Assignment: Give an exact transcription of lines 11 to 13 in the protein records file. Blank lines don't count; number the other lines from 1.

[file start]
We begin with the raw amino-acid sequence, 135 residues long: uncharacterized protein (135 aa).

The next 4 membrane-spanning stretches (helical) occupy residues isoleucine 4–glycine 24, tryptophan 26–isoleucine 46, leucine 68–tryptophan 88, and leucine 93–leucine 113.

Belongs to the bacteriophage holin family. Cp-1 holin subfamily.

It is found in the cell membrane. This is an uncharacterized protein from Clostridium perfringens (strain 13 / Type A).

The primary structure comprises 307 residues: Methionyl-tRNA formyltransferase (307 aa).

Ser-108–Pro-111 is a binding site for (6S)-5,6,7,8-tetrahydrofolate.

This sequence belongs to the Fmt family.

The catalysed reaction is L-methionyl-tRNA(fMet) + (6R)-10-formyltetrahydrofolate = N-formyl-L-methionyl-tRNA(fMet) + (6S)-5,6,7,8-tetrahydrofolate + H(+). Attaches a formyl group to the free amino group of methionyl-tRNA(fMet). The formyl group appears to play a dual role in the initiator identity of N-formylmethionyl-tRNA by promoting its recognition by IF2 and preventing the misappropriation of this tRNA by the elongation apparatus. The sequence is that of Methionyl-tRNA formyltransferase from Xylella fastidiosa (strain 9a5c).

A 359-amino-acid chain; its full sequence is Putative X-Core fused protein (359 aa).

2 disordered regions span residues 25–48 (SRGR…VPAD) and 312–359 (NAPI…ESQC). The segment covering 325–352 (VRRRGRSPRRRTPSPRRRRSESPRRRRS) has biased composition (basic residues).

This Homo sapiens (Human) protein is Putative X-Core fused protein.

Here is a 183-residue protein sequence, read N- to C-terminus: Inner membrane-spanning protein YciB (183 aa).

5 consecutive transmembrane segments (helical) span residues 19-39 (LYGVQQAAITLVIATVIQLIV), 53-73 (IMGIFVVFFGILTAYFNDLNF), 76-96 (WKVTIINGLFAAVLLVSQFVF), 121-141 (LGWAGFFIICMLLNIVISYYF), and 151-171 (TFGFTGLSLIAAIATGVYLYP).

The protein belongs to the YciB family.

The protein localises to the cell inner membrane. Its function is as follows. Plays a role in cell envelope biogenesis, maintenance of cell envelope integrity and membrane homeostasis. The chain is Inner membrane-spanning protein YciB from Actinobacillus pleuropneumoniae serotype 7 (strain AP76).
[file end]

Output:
This Homo sapiens (Human) protein is Putative X-Core fused protein.

Here is a 183-residue protein sequence, read N- to C-terminus: Inner membrane-spanning protein YciB (183 aa).

5 consecutive transmembrane segments (helical) span residues 19-39 (LYGVQQAAITLVIATVIQLIV), 53-73 (IMGIFVVFFGILTAYFNDLNF), 76-96 (WKVTIINGLFAAVLLVSQFVF), 121-141 (LGWAGFFIICMLLNIVISYYF), and 151-171 (TFGFTGLSLIAAIATGVYLYP).